In the following month the Musical Review included an appreciation of Stanley: “As far as the musical profession, everyone in West London circles knew and loved him. Living in chambers close to West End concert halls, Mr. Stanley Hawley was able to put in appearances and to answer calls upon his time with all the willingness that so well became him. He never spared himself to do a kind action. If he found a student or friend who specifically wanted to go to a concert, a ticket was at once produced. He never thought of himself when there was an opportunity open for his generosity. Nor was there any jealousy in his nature where fellow-musicians were concerned. Good humour and the desire to make life pleasant and to be of service were his ruling passions.”
Much more on Stanley’s life can be found in our new book — details below.
Available now . . .
Ilkeston as it was — Its history in 50 chapters
by Ann Featherstone and Beverley Kilby
A look at some of the events, people and things that have shaped the Ilkeston we know today and celebrating 50 years of the Ilkeston and District Local History Society.
Copies of the new book are available at just £10 (£13.50 by post).
The book is an unusual format and a new departure for the Society. There are 50 chapters, each taking a different topic in Ilkeston’s history, from British Restaurants to Windmills to the Beauty Spot and the Mines Rescue. It delves back into the 16th century and the Weaver Pool, the 18th century for St Mary’s clock and comes up to date with the Spitfire Fund of the 1940s and the building of Kirk Hallam Infant School in the 1950s. Little known regions and buildings are uncovered: the soot factory on Rutland Street, the Empress Theatre and The Nook, a house on Wilmot Street which has become part of the HSBC bank. Local people’s recollections of the sounds and smells of Ilkeston have been gathered using the Il’son Bygones group on Facebook, and they have also contributed to the chapter about pre-fab housing, recalling their homes on Erewash Square.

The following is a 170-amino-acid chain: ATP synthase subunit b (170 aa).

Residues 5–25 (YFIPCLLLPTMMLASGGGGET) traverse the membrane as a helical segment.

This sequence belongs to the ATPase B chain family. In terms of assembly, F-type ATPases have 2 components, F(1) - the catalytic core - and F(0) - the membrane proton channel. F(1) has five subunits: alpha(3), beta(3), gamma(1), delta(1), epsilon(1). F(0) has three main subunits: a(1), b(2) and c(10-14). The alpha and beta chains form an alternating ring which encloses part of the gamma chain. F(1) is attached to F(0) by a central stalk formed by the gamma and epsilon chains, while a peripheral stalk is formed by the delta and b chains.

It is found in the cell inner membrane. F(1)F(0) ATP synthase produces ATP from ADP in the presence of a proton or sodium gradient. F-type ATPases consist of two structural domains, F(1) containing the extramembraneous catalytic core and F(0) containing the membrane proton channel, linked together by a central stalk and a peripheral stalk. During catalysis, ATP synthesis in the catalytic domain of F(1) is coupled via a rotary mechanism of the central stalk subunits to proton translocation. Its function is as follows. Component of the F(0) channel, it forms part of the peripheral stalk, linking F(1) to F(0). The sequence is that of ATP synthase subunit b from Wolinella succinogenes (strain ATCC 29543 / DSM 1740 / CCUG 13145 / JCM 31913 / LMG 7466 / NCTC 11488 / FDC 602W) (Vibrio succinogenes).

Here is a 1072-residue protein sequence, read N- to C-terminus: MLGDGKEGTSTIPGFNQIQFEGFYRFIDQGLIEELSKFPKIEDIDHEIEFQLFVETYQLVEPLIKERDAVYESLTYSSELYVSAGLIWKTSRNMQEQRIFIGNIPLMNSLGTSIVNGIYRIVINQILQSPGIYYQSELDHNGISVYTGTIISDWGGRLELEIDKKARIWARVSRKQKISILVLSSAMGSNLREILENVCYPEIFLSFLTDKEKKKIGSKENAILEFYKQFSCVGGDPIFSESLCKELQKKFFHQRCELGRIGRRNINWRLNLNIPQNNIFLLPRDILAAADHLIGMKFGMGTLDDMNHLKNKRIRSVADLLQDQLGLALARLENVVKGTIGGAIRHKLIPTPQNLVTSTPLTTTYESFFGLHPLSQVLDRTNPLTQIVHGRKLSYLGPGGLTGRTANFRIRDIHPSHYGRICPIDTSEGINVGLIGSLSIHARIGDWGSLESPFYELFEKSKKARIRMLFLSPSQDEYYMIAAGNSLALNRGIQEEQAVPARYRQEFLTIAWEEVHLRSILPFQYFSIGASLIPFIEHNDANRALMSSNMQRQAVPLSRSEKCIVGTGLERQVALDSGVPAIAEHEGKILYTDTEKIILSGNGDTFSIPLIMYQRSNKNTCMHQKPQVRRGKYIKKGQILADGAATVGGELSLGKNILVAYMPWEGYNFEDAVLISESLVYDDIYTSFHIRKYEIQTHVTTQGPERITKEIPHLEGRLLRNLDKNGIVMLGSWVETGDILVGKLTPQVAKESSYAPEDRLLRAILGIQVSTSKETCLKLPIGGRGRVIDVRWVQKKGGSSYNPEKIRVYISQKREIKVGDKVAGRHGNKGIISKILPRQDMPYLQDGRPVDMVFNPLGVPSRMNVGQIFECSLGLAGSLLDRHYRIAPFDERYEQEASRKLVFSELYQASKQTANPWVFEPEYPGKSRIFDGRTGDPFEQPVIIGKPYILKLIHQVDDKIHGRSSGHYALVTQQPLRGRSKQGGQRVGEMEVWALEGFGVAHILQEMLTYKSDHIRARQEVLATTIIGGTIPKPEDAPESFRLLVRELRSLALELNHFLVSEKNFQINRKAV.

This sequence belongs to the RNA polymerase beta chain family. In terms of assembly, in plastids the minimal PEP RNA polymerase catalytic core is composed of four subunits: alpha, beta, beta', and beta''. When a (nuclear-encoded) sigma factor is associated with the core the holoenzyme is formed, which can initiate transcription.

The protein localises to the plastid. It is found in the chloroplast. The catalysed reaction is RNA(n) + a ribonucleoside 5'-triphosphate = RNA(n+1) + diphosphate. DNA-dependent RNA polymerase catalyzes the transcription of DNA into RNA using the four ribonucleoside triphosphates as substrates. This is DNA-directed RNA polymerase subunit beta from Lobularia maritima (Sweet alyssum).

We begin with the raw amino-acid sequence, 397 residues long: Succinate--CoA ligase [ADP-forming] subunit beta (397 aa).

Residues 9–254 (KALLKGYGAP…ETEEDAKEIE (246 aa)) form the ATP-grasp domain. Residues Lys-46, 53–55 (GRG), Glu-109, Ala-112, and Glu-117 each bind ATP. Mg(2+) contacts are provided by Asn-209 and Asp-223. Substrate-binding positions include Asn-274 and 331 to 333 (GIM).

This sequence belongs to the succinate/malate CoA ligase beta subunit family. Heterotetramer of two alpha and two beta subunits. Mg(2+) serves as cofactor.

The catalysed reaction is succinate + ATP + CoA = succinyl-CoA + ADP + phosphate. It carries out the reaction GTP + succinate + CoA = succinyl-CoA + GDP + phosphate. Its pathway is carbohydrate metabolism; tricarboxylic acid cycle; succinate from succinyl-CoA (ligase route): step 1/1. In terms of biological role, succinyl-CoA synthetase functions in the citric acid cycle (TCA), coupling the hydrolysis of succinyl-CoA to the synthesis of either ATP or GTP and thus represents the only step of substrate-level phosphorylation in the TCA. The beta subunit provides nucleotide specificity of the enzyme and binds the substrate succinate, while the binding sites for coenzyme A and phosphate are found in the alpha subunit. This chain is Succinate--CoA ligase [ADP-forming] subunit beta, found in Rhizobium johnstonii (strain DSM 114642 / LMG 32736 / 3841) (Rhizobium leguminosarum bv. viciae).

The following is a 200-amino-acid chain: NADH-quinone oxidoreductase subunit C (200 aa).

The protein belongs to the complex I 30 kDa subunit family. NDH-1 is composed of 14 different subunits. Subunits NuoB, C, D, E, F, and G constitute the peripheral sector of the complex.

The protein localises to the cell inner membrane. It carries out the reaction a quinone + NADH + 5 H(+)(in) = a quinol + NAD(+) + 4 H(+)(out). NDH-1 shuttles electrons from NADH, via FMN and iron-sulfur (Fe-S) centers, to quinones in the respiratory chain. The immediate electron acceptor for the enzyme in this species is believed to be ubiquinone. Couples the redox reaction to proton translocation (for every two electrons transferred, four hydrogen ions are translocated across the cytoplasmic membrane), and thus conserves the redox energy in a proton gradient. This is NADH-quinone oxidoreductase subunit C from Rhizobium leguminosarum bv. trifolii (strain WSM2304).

The book proved very popular at the launch, with keen customers buying multiple copies to send as Christmas presents to relatives round the world.
Copies are also available by mail order through our Publications page.
Out now . . .
Available from Blinks on South Street, Ilkeston Library, Erewash Museum, U-Choose on Bath Street and the Coffee Bean lower Bath Street, priced £6. Also available by post at £7.50, including carriage — please see the Publications page, which has details of all books and maps published by the Society.
Ilkeston’s latest commemorative plaque
On 31st January 1916 a Zeppelin flew over the East Midlands passing over Ilkeston and the Stanton Iron Works and dropping bombs on the way. This plaque, placed on the north wall of St Bartholemew’s Church in Hallam Fields, records the event and the names of the only two local men who lost their lives that night, Walter Wilson of Station Road Ilkeston and James Hall of Stapleford.
The plaque was unveiled by Fred Wilson, the great nephew of Walter Wilson.
Who’s that with Danny Corns?
Robert Lindsay pops in to the Smoothie Bar
Ilkeston-born actor Robert Lindsay met with the Society’s President Danny and Chairman Stephen Flinders at Paul’s Smoothie Bar on Bath Street, Ilkeston recently to discuss events for the Society’s Golden Jubilee Year, of which he has very kindly agreed to be Patron.
He’s seen in this photograph talking with two good friends of the Society, Robert Attewell of Ilkeston Life newspaper (left) and Paul Opiah, Smoothie Bar Proprietor.
Plaque to Brian Shaw
Seasoned spokesperson for the Society, Danny Corns was very pleased to conclude a project to commemorate the birthplace of an internationally-known son of Ilkeston, Lieutenant Colonel Brian Duncan Shaw. His story will appear in the next Herald.
No cookies are used on this site.
Acknowledgements: The Society would like to sincerely thank Erewash Museum and Ilkeston Library for the use of its photographic collection.
All the material found on this website is the copyright of the Ilkeston and District Local History Society and/or contributors © 2011.
The IDHLS has no objection to anyone wishing to use or to print out this material for private or academic use, however it would be appreciated if an acknowledgement as to the material’s origin is mentioned if used.